An aerial photograph of a cyclonic, von Kármán–like vortex in the marine stratocumulus clouds off the California coast, taken by a commercial pilot near Grover Beach, is presented. It is believed that this is the first photograph of such an eddy, taken from an airplane, to appear in publication.
The eddy occurred with a strong inversion above a shallow marine boundary layer, in the lee of high, inversion-penetrating terrain. Tower and surface wind measurements plotted on satellite imagery demonstrate that the Grover Beach eddy was not just a cloud-level feature, but extended through the marine atmospheric boundary layer (MABL) to the surface. Evolution of the flow during the formation of the eddy appears similar to idealized numerical simulations of blocked MABL flow from the literature. The tower measurements sampled the northern part of the eddy circulation during its formation just offshore. The 2°–3°C temperature increases and then decreases during and after the eddy passage may be indicative of warmer air, from sheltered locations to the southeast, and/or downslope flow, being advected by and included into the eddy circulation. Satellite data compared with sequences of wind reversals at two different levels of the meteorological tower suggest that the eddy is tilted with height, at least during its formation stage. Formation mechanisms are discussed, but the subsynoptic observations are inadequate to resolve basic questions about the flow; ultimately a high-resolution model simulation is needed.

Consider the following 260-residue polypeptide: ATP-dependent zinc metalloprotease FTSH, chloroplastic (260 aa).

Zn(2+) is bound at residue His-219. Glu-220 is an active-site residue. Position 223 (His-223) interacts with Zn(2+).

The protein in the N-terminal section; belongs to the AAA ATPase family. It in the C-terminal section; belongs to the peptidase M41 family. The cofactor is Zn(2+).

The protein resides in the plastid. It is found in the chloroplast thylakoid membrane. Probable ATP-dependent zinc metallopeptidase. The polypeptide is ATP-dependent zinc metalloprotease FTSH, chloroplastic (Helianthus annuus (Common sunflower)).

Available at: http://works.bepress.com/frederick_mosher/8/